If your customers normally settle their invoices within a couple of weeks of the job being completed, a contingency fund equivalent to 2-3 months of expenditure may be sufficient. If your payment terms are 30, 60 or even 90 days, then you’ll need a much larger contingency fund to ensure that your business can continue to trade if bills are settled late.
4. Set Up A Separate Business Savings Account
Operate two business bank accounts, one for the day-to-day running of your business and a second to house your contingency fund as well as any other money you need set aside e.g. to pay tax bills and your annual insurance premium.
5. Agree Clear Payment Terms
Establishing clear payment terms with your customers from the outset is important so that you know exactly when a payment is overdue. State your payment terms visibly and clearly rather than leave it up to the customer to decide when your invoice should be paid.
6. Invoice Promptly
Some factors that influence cash flow are in your own hands so invoice clients as soon as the work is completed. Not doing so can make your business look indifferent to getting paid! If you wait two weeks after the work has been completed before you invoice, don’t be surprised if it takes a further two weeks before that cash arrives in your bank account. Issuing your invoice by email will mean the customer will receive it immediately and you will have a record of it being sent.
7. Make Payment Easy For Your Customers
Making payments should be made as easy as possible for your customer. Try to avoid being paid by cheque as this will result in delays before the money arrives in your bank account. Online or card payments are a much better option.
8. Take Partial Payment In Advance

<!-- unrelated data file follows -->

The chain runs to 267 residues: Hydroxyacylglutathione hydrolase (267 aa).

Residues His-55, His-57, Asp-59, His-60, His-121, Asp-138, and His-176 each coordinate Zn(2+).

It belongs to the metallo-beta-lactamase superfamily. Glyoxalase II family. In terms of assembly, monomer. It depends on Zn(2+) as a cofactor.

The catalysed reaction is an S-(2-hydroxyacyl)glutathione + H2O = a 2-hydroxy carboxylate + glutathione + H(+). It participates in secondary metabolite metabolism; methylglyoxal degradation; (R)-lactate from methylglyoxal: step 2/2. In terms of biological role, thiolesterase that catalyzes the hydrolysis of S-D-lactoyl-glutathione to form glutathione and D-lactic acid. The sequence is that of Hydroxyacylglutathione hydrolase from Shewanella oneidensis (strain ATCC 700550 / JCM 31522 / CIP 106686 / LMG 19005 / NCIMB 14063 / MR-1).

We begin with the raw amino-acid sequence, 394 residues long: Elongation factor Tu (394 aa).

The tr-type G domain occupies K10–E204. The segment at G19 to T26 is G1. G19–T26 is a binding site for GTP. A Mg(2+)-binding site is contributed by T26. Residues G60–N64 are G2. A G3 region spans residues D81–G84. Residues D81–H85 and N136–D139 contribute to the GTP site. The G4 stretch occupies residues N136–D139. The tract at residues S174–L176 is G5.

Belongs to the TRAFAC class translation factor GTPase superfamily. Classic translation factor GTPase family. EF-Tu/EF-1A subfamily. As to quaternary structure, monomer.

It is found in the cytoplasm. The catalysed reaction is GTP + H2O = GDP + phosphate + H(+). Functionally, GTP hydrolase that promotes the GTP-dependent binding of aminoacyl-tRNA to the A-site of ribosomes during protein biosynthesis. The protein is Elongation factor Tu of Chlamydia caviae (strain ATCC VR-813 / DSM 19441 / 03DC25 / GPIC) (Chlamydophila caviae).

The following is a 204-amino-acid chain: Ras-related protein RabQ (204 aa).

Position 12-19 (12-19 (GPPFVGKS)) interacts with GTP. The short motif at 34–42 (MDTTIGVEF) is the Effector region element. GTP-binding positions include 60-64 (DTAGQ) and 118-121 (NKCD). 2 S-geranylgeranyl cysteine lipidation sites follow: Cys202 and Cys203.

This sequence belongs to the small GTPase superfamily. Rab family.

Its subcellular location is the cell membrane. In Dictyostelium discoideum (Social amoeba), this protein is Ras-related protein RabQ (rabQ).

Do ask for a deposit up front to cover the cost of materials and getting the job going. No reasonable customer should be offended by such a request.
You might charge a percentage of the projected bill or a set amount as a retainer before you start work on a project with the remainder due on completion of the task. Or in some instances, break the bill into instalments, asking for the first instalment before work starts, further instalments staged through the course of the project and the final instalment upon completion. The beauty of an instalment plan is this ensures that you get paid something even if the customer or client defaults on the rest of the bill.
9. Establish A Follow Up Procedure For Customers Who Miss Payments
The more quickly you follow up on a missed payment, the better your chance of getting paid. Set up a system for flagging late payments and a standard procedure for contacting the customer or client when his or her payment is late.
10. Use Technology To Manage Your Accounts
Technology makes it much easier to manage your accounts thanks to cloud-based accounting software like Invoice2go and Xero. You can view your accounts on the move via my laptop, tablet or mobile phone. Your bookkeeper can have access to these systems so that they can input data for you and your accountant can use this information to prepare your annual accounts.
Don’t forget you can download a copy of our cash flow forecast template HERE.